Francois Schuiten just won Inktober.
Again, Inktober is not a contest. There is no prize. It’s all just about the experience, learning, and getting better.
But then you see this insanely beautiful short film of Francois Schuiten penciling, inking, and watercoloring a large piece, and you find yourself having to remember to breathe. I get nervous for him. There’s so much to learn here. Blow it up full screen. There’s a lot to take in.
While other so-called comics websites are busy devoting all their resources to making galleries out of the latest Marvel or DC movie trailer, I’m going to pick this video apart. I have questions, and I bet there are artists who know this stuff better than I do. So, please, let me know in the comments below where I get anything wrong, or if you have the answers to my questions as we go along here…
0:02 – Francois Schuiten faces a blank page.
0:31 — Look at all those pencils on his table. I wonder if they’re set dressing or not.
1:21 — Check out that sharpener he uses on his pencil. I’ve never seen one like that before. It’s crazy. He puts the tip of the pencil in that ball and then rolls it around vigorously to keep it sharp. I bet he does that frequently to get this kind of precision.
1:38 — I’ve never seen the ink bottle like that. In all the artist work areas I’ve ever seen, they usually have a special tray or some kind of cup holder to hold the ink bottle in. Schuiten is the first I’ve seen to basically glue the ink bottle to a heavy weight to keep it from spilling. I like it.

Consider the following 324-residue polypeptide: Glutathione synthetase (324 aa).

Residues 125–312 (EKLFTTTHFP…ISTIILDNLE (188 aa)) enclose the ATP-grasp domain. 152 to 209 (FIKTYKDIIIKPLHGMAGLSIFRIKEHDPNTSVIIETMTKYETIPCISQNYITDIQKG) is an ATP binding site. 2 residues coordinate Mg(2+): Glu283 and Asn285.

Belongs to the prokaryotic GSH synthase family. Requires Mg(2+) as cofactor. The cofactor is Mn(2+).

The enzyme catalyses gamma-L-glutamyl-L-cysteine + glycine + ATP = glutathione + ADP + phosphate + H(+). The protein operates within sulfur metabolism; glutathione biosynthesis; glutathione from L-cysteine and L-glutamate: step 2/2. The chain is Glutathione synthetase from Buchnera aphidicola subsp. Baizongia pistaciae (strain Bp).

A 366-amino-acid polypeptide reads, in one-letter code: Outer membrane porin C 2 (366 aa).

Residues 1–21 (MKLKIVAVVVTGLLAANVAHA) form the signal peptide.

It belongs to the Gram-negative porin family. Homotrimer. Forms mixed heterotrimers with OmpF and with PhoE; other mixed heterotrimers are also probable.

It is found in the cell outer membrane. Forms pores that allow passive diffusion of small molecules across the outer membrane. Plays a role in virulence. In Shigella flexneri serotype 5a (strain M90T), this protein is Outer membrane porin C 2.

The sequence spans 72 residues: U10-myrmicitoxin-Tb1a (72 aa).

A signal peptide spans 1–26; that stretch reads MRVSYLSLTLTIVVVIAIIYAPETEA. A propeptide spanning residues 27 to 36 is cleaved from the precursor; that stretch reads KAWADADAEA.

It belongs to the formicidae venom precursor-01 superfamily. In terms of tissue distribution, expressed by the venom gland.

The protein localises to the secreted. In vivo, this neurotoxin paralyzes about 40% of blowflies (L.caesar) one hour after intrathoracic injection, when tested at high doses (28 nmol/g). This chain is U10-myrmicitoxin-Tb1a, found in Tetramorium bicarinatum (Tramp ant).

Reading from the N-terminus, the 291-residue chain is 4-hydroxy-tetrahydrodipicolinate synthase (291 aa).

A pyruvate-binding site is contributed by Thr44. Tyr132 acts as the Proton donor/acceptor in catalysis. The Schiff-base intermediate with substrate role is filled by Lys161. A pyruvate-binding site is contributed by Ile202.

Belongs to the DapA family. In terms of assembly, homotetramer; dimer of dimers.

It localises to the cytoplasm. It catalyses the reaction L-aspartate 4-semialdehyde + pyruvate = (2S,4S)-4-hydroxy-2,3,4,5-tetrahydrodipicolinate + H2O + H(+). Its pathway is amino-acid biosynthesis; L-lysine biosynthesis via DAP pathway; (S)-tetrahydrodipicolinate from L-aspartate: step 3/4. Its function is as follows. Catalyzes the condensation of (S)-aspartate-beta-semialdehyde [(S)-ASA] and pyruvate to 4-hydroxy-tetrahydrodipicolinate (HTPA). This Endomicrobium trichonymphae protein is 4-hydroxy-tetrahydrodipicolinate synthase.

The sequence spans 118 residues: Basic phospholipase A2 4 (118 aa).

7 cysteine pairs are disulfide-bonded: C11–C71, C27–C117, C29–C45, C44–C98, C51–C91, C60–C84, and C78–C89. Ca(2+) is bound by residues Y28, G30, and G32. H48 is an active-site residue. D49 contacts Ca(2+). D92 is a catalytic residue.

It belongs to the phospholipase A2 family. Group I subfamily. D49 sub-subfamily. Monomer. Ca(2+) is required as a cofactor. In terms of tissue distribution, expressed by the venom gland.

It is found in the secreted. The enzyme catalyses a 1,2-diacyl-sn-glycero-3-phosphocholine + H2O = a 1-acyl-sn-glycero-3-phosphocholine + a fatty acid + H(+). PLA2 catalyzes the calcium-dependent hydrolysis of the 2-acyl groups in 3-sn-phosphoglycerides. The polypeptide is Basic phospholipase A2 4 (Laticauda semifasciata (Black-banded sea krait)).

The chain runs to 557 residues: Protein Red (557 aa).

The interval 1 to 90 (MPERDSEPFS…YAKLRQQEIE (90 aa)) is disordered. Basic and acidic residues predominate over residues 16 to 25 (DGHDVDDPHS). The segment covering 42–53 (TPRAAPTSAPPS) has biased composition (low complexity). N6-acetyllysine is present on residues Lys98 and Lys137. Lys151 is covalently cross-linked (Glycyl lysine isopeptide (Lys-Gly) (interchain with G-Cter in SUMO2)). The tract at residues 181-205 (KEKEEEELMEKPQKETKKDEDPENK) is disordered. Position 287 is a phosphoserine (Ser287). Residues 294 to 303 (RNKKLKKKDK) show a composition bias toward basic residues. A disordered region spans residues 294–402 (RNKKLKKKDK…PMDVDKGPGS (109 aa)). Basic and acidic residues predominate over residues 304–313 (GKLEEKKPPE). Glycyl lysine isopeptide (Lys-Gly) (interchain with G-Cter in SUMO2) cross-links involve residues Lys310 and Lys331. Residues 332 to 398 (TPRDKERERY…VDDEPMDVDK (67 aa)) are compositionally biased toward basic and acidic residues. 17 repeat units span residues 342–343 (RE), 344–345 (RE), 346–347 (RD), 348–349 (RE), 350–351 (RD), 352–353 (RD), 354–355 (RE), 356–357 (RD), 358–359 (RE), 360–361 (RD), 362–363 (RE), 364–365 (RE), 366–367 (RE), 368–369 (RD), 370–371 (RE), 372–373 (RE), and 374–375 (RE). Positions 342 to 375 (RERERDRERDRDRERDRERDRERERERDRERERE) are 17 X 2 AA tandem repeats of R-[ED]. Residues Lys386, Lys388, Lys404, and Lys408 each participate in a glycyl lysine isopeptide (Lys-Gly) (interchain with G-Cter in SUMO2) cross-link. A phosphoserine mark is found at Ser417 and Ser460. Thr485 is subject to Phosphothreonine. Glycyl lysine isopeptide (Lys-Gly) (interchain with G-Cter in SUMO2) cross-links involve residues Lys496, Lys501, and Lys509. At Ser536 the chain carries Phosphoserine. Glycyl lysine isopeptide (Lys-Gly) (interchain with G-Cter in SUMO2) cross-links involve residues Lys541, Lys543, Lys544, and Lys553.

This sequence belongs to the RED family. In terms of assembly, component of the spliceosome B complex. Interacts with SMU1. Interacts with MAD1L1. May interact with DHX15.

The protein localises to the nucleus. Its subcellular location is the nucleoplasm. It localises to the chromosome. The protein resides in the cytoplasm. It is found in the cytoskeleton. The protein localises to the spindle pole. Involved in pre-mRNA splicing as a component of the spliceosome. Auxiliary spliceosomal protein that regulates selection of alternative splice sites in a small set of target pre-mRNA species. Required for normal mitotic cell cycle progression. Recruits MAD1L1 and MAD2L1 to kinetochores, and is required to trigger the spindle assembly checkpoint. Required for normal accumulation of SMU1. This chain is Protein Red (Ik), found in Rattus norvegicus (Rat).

1:46 — That is one very very steady hand with a dip pen.
1:48 — Wow, take a look at that studio. Natural light from the left side. A ridiculously large wooden table to work on, topped with all the reference and tools he might need. Top that all off with a “Terry and the Pirates” Sunday original behind him.
2:15 — It looks like he’s scratching a ditch into the paper, which he then inks into. I guess that helps to keep his hand on the right line? Curious. Is that a common technique?
2:29 — I really like this overhead shot, so I’m giving it a bigger size. I’d be so afraid of smudging the pencil work with my hands, though…
2:59 — Inks are complete. What will Schuiten now do for the other 30 days of #Inktober?
3:05 — And then Schuiten spills water all over his art and brushes it around. No, wait, he’s coloring this. After you see the insane amount of work he put into inking this piece, he then splashes water over top of it. I could never imagine doing such a thing. That’s NUTS. But it works, as you’ll soon see.
4:13 — Doing this kind of detailed work will give you gray hair. I’m guessing that’s what this shot is all about.
4:46 — Most artists use a blue pencil as the first step. It’s non-reproducible. Schuiten, being The Man, uses it after he’s done the watercolors. And it works to give that sheen to the buildings.
5:26 — The amber and teal color scheme is well documented, and it looks good here, too.
5:30 — Another heart attack moment. Having completed the painting, he then rolls up the page. All the watercolor is causing the page to warp and roll up, so he’s attempting to keep it flat by reversing the bend with that roll up. Still, I’d be completely freaked out doing that to a piece of art I just created that will no doubt fetch thousands or tens of thousands of dollars in the art market.
It’s worth watching the video for the final process shot that runs from 5:41 to 6:24, where the camera pans down the image as the image fades backwards in time, step by step. It’s impressive.
I’m hoping there’s a 10 hour director’s cut to this video to be released soon. I’d watch that all day…
But, wait! There’s more! Join me again for “The Birth of a Board,” where we set the time machine for 1999 and watch Schuiten work together with writer Benoit Peeters on a page. If you thought this was crazy, wait till you see what he does with colored pencils…
I should have A/B tested these headlines…